I miss the relationships that I had with my teachers too, you don’t get that as much in university. I got really comfortable with my English teachers, Chemistry teacher and my percussion teacher while in high school and I know they were the reasons that I made it through. Also! My tutor!

Clubs and societies for me aren’t that helpful because of my timetable, I’m only in uni 2 days a week. My travel to uni is a long too so I try to limit how often I’m in.


How did you find the process of choosing a university ?

Ari: For me it came down to figuring out what I was most interested in and going from there. Not an easy process, but over the course of high school, I eventually realised that I had an interest in International Relations, amongst other things. After establishing that, I based my university preferences on subject and which university I felt best catered for that.

Talking to past students, research, open-days--all of that helps but it all comes down to what’s best for you, and with the number of transfers I’ve seen at uni, it really is okay to not know what that means right away.


Tiff: For me, in year 11 and 12 I was actually worried about getting into uni so I went through a bunch of early entry schemes; I did two from Macquarie Uni and I got into those. So when it got to choosing for UAC, I didn’t bother putting Macquarie Uni in, so I thought I might as well use them for something else. I ended up looking mainly at UTS and USyd--and it was a bunch of research really. Figuring out what I don’t like and don’t want to do and figuring it out from there.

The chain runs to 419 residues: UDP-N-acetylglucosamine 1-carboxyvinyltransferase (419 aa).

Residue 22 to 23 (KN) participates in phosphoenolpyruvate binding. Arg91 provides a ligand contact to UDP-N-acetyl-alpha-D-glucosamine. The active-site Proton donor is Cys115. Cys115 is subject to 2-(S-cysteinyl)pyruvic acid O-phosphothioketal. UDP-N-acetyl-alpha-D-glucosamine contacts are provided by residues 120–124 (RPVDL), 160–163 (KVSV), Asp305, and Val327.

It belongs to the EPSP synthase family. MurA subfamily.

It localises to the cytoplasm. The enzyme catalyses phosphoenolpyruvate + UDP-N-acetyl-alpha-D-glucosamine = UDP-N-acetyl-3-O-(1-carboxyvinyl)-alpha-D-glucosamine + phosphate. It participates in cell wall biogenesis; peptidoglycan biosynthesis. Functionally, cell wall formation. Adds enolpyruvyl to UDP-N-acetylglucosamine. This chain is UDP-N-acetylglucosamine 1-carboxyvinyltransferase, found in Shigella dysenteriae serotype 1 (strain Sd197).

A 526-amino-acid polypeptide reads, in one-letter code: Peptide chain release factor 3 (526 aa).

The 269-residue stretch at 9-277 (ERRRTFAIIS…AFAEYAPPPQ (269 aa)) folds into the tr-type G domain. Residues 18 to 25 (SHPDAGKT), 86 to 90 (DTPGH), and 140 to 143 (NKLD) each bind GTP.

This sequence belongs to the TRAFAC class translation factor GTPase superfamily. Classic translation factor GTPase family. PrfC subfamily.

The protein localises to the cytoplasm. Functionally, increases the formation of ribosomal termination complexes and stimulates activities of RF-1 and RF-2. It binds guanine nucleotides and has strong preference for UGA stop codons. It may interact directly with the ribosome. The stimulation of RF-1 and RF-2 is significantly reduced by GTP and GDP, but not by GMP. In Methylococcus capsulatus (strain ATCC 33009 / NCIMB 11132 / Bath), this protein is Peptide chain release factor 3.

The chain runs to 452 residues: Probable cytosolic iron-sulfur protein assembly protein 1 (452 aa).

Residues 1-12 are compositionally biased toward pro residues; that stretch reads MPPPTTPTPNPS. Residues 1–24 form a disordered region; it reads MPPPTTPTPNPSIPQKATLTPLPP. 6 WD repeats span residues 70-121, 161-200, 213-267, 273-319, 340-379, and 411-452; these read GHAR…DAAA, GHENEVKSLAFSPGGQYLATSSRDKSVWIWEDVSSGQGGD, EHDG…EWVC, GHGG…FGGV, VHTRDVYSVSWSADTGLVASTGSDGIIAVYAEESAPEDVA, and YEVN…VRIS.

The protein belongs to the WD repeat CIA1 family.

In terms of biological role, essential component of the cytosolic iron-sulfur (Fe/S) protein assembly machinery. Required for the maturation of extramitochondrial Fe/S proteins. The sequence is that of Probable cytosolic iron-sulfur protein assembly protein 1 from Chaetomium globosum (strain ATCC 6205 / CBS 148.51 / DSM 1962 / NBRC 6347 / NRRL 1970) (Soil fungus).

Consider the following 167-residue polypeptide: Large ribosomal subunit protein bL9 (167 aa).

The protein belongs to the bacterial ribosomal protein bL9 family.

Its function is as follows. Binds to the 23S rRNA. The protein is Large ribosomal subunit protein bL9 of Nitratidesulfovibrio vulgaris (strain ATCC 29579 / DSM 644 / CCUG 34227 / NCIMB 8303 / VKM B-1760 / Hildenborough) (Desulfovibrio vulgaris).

How is work in uni compared to work in high school?

Ari: I think Tiff summed it up pretty well, but the one word I’d use to describe it is ‘independent’. Workload depends on what you’re pursuing, since contact hours and the type of work you’ll be doing can really vary. Being in the social sciences, you’re mainly assessed on written assignments, with a heavily reliance on academia and reading. The closest thing to it, in my experience, is extension subjects in the HSC. I took History Ext in Year 12 and uni coursework felt shockingly similar.